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I got a very awkward and specific issue with a simplexml evaluation.

The code:

$simplexml = simplexml_load_string($xmlstring);
var_dump($simplexml == false); //this comparison

var_dump($simplexml) returns the actual structure of my simplexml but the comparison returns 'true' for this specific simplexml, which I can't show the structure because of my contract.
I'm sure that's very specifc issue 'cause I tried other XML strings and the comparison returns 'false'.

$simplexml = simplexml_load_string('<a><b>test</b></a>');
var_dump($simplexml); //returns the actual structure
var_dump($simplexml == false); //returns false

I solved the problem using the '===' operator, but I'm not satisfied with just making it work. I want to understand why the '==' operator returns true.
I read about the two operators and the SimpleXMLElement and on my sight it should return 'false' for both operators. What are the possible reasons for a comparison between a succesfully parsed SimpleXMLElement and the boolean 'false' to return 'true'?

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up vote 1 down vote accepted

Have a look here:

It says that SimpleXML objects created from empty tags evaluate to false. Maybe that's what's going on?

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That's exactly what's going on. I made the tests again and it all made sense now. I just didn't know that a parent tag with no text value that has children tags with/without text values is considered empty. Thanks – Philipe Felix Apr 13 '12 at 11:19
Probably that happens because I got too many levels until the text nodes. – Philipe Felix Apr 13 '12 at 11:37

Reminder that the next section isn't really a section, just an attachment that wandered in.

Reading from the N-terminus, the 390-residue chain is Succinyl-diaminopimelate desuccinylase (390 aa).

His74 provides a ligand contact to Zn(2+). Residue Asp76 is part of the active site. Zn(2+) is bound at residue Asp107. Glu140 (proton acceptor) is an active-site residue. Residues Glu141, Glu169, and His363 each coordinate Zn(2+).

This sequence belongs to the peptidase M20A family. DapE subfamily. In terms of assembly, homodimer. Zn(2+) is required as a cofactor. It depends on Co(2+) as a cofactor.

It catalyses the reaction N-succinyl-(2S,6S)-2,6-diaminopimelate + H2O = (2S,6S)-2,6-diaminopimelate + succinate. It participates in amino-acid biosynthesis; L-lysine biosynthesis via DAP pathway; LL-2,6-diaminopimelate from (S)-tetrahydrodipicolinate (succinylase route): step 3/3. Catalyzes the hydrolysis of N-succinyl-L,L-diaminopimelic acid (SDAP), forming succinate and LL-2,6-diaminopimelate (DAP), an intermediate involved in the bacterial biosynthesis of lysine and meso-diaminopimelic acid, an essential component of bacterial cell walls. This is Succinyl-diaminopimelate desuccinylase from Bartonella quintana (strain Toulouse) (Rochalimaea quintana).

var_dump($simplexml == false); //returns false

This is expected behavior and it is explained by data comparison via "loose" data typing. In PHP, NULL, zero, and boolean FALSE are considered "Falsy" values; everything else is considered "Truthy." Inside the parentheses, PHP performs an evaluation of the expression. In this case, PHP evaluates a comparison of the named variable OBJECT and the boolean FALSE. They are not the same, so the return value from the comparison is FALSE and this is what *var_dump()* prints.

You can use this to your advantage in the if() statement. Example:

$simplexml = SimpleXML_Load_String('<a><b>test</b></a>');
if ($simplexml) { /* process the object */ }
else { /* process the failure to load the XML */ }
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I this this is a better way to do it using boolean casting (bool)

$simplexml = simplexml_load_string('<a><b>test</b></a>');
var_dump($simplexml); //returns the actual structure
var_dump((bool) $simplexml); // Retuns true
var_dump((bool) $simplexml == false); //returns false
var_dump((bool) $simplexml === false); //returns false   

Demo :

=== compares values and type… except with objects, where === is only true if both operands are actually the same object! For objects, == compares both value (of every attribute) and type, which is what === does for every other type.


See Latest Bug on Something similar

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My XML has too many levels until the text nodes and that made the parent SimpleXMLElement be considered empty, so the conversion would still return false causing the comparison to return true. Thanks for your answer – Philipe Felix Apr 13 '12 at 11:35

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